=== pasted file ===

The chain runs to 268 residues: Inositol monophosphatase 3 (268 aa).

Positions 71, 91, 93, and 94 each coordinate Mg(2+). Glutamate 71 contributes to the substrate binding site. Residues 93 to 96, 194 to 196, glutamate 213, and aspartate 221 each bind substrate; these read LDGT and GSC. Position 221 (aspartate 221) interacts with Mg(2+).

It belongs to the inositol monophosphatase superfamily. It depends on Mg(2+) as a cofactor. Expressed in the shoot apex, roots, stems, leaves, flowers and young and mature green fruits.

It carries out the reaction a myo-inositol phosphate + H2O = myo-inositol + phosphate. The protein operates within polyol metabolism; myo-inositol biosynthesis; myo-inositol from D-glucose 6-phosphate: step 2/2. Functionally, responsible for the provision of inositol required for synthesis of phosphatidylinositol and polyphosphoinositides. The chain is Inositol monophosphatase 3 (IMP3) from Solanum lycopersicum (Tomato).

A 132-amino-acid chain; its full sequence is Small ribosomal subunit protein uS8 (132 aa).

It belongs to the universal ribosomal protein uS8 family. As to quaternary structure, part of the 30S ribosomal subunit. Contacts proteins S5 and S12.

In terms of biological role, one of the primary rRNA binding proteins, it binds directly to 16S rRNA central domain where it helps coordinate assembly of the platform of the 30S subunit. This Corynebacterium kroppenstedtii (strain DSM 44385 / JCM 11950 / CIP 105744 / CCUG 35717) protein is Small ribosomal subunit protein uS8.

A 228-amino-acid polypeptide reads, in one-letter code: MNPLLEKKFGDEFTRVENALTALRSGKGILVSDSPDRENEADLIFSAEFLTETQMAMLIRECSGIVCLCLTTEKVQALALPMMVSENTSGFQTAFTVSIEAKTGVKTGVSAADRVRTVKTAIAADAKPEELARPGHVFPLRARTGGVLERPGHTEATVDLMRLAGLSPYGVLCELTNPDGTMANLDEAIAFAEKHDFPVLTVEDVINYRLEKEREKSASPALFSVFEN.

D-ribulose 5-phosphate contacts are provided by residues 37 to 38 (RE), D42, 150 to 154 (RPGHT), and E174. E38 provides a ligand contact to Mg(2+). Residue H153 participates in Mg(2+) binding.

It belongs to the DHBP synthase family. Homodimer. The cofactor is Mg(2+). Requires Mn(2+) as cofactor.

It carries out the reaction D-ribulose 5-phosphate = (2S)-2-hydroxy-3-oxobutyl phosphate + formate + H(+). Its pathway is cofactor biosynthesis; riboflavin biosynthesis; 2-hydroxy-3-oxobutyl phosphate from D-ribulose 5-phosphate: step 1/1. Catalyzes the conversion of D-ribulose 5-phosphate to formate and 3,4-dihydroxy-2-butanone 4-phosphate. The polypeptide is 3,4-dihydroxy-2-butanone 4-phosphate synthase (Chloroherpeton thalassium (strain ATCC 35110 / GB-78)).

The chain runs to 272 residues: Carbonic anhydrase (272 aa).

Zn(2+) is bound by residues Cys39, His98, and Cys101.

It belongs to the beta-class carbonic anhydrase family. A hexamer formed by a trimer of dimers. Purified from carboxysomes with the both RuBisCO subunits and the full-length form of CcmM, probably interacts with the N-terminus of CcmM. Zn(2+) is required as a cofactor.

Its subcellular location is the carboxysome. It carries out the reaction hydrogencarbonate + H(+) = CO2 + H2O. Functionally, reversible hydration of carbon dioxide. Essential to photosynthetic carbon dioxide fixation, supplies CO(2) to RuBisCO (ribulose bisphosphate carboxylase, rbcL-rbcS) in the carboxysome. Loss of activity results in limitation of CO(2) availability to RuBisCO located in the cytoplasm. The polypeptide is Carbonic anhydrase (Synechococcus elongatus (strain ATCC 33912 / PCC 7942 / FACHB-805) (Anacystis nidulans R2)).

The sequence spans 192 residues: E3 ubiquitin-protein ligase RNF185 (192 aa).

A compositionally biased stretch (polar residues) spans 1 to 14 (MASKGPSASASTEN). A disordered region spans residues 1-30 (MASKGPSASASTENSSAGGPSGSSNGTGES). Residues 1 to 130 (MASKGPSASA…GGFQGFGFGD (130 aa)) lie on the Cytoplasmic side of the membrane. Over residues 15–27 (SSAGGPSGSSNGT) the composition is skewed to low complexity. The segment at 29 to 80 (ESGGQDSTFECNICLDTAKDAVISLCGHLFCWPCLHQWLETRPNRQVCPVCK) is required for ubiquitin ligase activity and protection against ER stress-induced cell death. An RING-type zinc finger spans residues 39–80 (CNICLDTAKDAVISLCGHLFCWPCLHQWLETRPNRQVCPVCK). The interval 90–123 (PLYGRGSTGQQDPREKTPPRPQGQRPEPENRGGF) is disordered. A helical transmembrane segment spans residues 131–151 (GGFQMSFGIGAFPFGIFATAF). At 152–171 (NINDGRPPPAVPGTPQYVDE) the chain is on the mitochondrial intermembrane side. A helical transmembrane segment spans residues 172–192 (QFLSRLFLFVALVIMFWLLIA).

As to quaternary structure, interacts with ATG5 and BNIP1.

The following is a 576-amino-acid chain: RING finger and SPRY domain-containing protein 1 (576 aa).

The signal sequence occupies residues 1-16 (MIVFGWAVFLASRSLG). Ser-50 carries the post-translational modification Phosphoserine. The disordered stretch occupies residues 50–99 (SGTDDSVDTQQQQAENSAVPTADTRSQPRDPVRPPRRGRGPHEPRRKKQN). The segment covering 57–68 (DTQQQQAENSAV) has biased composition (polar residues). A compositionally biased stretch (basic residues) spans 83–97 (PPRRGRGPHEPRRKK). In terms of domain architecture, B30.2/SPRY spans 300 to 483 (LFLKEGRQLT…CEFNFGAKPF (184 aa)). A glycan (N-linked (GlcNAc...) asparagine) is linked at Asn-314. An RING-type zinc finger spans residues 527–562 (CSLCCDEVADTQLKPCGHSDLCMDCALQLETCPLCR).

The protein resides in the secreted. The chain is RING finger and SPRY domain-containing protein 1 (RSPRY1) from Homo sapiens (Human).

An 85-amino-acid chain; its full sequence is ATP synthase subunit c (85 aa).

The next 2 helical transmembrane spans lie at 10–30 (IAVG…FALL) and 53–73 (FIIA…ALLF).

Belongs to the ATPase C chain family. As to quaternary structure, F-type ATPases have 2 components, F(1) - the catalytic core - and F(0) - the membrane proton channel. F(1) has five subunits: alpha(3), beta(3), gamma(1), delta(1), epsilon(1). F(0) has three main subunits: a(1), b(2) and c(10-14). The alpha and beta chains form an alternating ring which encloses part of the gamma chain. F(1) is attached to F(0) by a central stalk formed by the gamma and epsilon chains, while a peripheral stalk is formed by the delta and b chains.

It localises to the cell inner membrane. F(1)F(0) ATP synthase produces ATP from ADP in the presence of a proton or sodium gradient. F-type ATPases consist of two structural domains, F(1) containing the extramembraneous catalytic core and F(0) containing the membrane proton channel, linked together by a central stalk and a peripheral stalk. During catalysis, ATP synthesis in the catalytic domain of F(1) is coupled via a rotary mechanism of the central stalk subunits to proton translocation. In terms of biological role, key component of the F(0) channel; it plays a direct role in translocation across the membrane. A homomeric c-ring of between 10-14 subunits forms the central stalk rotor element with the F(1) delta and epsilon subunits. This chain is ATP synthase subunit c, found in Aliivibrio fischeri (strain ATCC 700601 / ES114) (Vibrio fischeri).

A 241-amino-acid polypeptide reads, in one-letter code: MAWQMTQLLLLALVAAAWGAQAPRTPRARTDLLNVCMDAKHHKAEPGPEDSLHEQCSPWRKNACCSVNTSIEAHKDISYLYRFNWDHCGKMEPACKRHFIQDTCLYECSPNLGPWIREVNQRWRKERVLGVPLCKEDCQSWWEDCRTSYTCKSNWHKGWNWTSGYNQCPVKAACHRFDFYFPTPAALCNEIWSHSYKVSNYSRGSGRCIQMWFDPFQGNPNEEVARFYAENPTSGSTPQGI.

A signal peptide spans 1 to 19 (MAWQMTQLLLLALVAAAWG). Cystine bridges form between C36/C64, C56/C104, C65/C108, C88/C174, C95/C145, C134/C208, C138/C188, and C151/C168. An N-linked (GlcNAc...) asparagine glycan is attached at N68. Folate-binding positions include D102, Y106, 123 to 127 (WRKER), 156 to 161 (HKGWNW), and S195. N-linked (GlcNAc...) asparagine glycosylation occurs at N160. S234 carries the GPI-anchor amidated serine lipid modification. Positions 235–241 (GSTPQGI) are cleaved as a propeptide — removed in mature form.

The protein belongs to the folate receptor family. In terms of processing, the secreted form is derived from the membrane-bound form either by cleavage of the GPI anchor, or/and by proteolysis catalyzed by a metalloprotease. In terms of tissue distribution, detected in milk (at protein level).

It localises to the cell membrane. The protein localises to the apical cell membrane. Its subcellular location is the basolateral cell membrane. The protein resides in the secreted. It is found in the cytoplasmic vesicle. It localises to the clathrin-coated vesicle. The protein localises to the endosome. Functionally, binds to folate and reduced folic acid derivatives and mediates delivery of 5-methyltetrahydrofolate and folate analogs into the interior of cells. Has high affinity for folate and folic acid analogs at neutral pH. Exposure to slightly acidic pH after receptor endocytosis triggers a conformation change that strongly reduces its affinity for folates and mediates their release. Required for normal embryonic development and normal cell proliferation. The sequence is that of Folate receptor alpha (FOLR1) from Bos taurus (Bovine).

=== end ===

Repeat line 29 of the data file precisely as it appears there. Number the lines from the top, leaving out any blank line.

It localises to the cell membrane. The protein localises to the apical cell membrane. Its subcellular location is the basolateral cell membrane. The protein resides in the secreted. It is found in the cytoplasmic vesicle. It localises to the clathrin-coated vesicle. The protein localises to the endosome. Functionally, binds to folate and reduced folic acid derivatives and mediates delivery of 5-methyltetrahydrofolate and folate analogs into the interior of cells. Has high affinity for folate and folic acid analogs at neutral pH. Exposure to slightly acidic pH after receptor endocytosis triggers a conformation change that strongly reduces its affinity for folates and mediates their release. Required for normal embryonic development and normal cell proliferation. The sequence is that of Folate receptor alpha (FOLR1) from Bos taurus (Bovine).